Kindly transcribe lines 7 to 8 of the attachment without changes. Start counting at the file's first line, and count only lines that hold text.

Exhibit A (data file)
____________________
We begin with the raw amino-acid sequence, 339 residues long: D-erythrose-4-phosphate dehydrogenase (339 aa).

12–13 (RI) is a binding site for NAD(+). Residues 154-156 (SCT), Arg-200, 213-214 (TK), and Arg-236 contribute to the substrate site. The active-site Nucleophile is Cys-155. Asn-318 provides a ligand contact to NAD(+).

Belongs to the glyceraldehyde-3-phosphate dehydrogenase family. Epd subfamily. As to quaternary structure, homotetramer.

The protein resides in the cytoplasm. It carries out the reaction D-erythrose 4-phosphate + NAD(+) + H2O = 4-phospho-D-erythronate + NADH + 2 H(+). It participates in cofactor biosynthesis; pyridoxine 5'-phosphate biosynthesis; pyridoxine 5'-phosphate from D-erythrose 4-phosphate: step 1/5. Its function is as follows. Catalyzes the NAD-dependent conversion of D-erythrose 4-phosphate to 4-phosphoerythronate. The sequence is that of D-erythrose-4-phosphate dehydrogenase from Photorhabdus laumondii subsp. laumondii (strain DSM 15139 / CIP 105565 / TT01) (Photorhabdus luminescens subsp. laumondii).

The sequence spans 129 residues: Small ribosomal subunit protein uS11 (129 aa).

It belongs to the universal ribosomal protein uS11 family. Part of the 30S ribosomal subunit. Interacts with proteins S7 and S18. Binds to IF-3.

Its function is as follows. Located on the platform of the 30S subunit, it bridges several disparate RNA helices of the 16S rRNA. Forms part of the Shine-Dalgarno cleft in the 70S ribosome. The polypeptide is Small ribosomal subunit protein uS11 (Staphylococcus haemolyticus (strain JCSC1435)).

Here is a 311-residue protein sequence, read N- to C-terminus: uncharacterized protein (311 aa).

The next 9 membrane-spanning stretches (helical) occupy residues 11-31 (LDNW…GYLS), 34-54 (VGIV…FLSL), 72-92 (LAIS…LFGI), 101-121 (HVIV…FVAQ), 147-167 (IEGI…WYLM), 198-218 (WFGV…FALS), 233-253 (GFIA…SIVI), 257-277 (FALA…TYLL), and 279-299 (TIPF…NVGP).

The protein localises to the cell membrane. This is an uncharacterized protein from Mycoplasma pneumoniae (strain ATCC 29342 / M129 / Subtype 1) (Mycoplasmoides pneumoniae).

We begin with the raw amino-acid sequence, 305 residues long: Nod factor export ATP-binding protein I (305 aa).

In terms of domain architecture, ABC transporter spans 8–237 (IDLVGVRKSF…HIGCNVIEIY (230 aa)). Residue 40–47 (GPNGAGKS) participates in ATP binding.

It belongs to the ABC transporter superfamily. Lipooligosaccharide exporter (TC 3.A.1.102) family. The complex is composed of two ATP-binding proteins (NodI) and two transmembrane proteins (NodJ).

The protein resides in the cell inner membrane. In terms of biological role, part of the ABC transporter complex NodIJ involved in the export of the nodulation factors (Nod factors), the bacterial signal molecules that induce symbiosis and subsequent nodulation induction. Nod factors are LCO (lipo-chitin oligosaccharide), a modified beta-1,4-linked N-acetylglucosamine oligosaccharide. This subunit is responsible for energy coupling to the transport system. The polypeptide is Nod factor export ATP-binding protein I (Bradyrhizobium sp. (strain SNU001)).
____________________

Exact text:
Its function is as follows. Located on the platform of the 30S subunit, it bridges several disparate RNA helices of the 16S rRNA. Forms part of the Shine-Dalgarno cleft in the 70S ribosome. The polypeptide is Small ribosomal subunit protein uS11 (Staphylococcus haemolyticus (strain JCSC1435)).

Here is a 311-residue protein sequence, read N- to C-terminus: uncharacterized protein (311 aa).